G2iii / 18A12: Ventricular diastole

18A12: Exam Report

Briefly describe the cardiac events that occur during ventricular diastole.

29% of candidates passed this question.

Many answers lacked structure and contained insufficient information. Better answers defined diastole and described the mechanical events in the 4 phases of diastole. A common error was the ECG events in diastole. The electrical events and coronary blood flow should have been mentioned.

G2iii / 18A12: Describe the cardiovascular events that occur during ventricular diastole

Diastole = the period of the cardiac cycle where the ventricles relax & fill

  • Lusitropy = the ability of cardiac myocytes to relax
  • Events of diastole divided into:
    • Ionic ∆
    • ECG ∆
    • Mechanical ∆

NOTE: Most cardiac work occurs during diastole

1) Ionic

  • Cytosolic [Ca2+] regulates active events of myocytes
  • ↓[Ca2+] causes Ca2+ to dissociate from TnC & inhibits cross-bridging
  • ↓Ca2+ is facilitated by:
    1. SERCA pump → pumps Ca2+ back into SR
    2. Sarcolemma Ca2+-ATPase → moves Ca2+ extracellularly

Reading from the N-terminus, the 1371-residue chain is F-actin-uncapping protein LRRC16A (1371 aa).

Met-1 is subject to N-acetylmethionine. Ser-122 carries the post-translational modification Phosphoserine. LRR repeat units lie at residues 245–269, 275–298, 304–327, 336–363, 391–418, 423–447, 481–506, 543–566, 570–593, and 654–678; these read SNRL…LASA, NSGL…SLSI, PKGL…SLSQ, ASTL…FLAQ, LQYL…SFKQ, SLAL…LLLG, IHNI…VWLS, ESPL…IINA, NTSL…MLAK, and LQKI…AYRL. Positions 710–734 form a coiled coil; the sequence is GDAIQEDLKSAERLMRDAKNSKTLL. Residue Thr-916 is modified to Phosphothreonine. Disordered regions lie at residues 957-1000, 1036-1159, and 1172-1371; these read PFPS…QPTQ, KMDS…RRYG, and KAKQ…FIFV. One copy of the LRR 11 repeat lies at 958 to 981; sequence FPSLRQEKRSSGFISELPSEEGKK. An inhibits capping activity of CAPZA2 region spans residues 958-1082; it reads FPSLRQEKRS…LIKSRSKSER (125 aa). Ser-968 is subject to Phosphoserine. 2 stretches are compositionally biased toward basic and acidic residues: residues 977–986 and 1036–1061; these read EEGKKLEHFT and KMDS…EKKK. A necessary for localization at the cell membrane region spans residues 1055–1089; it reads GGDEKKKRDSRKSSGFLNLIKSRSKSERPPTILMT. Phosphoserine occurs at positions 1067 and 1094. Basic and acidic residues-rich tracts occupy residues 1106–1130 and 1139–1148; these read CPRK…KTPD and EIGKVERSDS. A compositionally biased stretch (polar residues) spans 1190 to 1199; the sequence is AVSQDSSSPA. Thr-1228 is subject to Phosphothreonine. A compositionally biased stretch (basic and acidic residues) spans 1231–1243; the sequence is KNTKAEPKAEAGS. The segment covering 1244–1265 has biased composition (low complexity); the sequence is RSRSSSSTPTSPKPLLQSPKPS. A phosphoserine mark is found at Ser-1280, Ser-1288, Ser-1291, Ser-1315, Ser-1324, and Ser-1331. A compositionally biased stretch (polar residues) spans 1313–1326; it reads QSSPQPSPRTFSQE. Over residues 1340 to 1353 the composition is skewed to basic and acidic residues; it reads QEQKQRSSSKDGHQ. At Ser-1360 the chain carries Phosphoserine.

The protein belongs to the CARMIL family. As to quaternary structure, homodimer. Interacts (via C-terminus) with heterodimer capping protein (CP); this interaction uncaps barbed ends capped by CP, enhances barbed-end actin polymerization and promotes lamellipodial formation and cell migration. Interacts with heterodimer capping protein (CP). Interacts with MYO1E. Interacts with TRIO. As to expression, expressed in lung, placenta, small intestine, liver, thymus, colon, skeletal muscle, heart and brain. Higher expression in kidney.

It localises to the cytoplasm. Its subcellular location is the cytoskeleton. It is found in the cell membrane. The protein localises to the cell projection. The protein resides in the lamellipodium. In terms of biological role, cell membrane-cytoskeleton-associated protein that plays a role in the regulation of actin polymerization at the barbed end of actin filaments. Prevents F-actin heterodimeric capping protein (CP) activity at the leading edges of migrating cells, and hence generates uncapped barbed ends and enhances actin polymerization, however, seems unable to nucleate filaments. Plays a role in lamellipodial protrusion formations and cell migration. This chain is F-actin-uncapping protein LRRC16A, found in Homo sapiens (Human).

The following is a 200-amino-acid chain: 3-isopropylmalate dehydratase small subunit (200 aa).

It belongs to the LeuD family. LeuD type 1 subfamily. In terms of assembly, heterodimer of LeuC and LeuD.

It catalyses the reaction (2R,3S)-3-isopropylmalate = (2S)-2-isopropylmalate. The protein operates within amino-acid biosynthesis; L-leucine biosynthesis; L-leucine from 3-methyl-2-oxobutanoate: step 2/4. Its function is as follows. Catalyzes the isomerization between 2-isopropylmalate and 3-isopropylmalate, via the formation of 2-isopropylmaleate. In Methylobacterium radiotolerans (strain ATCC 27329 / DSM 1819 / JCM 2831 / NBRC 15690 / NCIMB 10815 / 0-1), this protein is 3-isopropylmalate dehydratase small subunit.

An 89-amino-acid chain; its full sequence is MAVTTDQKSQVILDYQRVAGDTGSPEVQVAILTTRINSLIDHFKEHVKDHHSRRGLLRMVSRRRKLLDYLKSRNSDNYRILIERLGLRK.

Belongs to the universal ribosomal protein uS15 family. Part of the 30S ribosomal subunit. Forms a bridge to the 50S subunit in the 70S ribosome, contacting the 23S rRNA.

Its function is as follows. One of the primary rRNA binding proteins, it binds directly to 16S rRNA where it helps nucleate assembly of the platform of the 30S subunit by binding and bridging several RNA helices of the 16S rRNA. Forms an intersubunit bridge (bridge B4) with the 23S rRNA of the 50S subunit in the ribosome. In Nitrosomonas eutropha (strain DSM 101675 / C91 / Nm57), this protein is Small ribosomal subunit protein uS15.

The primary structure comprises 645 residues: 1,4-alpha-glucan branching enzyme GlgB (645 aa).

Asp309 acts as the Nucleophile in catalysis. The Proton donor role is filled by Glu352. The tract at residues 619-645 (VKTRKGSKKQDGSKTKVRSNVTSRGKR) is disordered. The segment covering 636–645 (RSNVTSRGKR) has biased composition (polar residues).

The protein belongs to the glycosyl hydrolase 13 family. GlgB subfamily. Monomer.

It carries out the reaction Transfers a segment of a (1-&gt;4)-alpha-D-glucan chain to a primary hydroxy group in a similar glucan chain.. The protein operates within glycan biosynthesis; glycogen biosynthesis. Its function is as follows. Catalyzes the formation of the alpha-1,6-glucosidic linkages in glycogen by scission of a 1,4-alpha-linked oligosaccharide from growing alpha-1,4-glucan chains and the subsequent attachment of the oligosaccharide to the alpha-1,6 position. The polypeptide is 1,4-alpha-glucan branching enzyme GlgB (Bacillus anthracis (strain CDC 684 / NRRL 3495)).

• Facilitates myocyte relaxation (lusitropy)

2) ECG

      1. Isovolumetric relaxation: ventricular repol. Is being completed → end of T-wave on ECG
      2. Rapid filling: no electrical activity by cardiac cells ∴isoeletric line on ECG
      3. Slow filling: depol. spreads from SA Node across atria → P wave on ECG
      4. Atrial contraction: atrial depol. complete → end of P wave. Depol spreads from atria → AV Node = PR segment on ECG

3) Mechanical Events

    • There are 4 phases of ventricular diastole
      1. Isovolumetric relaxation
      2. Rapid filling
      3. Reduced filling
      4. Atrial systole

4. Isovolumetric relaxation

  • All ventricles relax
  • Ventricular pressure falls
  • Outflow tract P > ventricular P → blood flow reverses → aortic + pulmonary valves shut
  • Valves shut = S2 = commencement of DIASTOLE
  • All valves are shut → ventricular volumes remain constant
  • Volume in ventricle KA ESV ~50mL

5. Rapid filling

    • Atrial P > ventricular P → AV valves open
    • Ventricle fills with blood → fast because atria were so full prior to AV valve opening
    • Filling is passive
    • Once ventricles are fully relaxed → their pressure begins to rise as they fill

6. Reduced filling

  • Passive ventricular filling nears completion
  • Ventricle is filling with blood & expanding, but becoming less compliant
  • As the ventricular P increases, the rate of blood flow from atria → ventricle will fall

7. Atrial systole

    • Atria contract → drives more blood into ventricle
    • Atrial pressure falls → reserving pressure gradient across AV valves → AV valves shut
    • At the end of this phase, ventricles are filled to their ECV ~120mL with P 3mmHg
Atrial systole3